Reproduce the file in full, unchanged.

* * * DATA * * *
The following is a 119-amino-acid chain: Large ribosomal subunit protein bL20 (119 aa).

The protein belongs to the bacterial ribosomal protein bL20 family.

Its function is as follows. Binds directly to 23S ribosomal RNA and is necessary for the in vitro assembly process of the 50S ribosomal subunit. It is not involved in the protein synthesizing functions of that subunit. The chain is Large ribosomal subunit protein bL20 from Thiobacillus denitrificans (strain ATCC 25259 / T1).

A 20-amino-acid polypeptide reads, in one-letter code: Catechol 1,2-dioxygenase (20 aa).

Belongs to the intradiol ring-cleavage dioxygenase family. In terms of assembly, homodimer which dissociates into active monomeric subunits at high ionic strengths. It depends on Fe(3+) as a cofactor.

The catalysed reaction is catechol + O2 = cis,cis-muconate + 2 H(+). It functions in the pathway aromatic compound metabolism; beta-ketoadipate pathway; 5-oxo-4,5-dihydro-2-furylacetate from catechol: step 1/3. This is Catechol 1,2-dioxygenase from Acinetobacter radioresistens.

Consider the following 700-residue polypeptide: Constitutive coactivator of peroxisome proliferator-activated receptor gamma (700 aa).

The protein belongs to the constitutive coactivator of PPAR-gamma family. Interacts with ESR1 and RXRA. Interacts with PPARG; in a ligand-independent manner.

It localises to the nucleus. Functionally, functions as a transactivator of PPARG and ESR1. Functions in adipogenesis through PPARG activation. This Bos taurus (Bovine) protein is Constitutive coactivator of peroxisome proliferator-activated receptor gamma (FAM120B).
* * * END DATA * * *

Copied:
The following is a 119-amino-acid chain: Large ribosomal subunit protein bL20 (119 aa).

The protein belongs to the bacterial ribosomal protein bL20 family.

Its function is as follows. Binds directly to 23S ribosomal RNA and is necessary for the in vitro assembly process of the 50S ribosomal subunit. It is not involved in the protein synthesizing functions of that subunit. The chain is Large ribosomal subunit protein bL20 from Thiobacillus denitrificans (strain ATCC 25259 / T1).

A 20-amino-acid polypeptide reads, in one-letter code: Catechol 1,2-dioxygenase (20 aa).

Belongs to the intradiol ring-cleavage dioxygenase family. In terms of assembly, homodimer which dissociates into active monomeric subunits at high ionic strengths. It depends on Fe(3+) as a cofactor.

The catalysed reaction is catechol + O2 = cis,cis-muconate + 2 H(+). It functions in the pathway aromatic compound metabolism; beta-ketoadipate pathway; 5-oxo-4,5-dihydro-2-furylacetate from catechol: step 1/3. This is Catechol 1,2-dioxygenase from Acinetobacter radioresistens.

Consider the following 700-residue polypeptide: Constitutive coactivator of peroxisome proliferator-activated receptor gamma (700 aa).

The protein belongs to the constitutive coactivator of PPAR-gamma family. Interacts with ESR1 and RXRA. Interacts with PPARG; in a ligand-independent manner.

It localises to the nucleus. Functionally, functions as a transactivator of PPARG and ESR1. Functions in adipogenesis through PPARG activation. This Bos taurus (Bovine) protein is Constitutive coactivator of peroxisome proliferator-activated receptor gamma (FAM120B).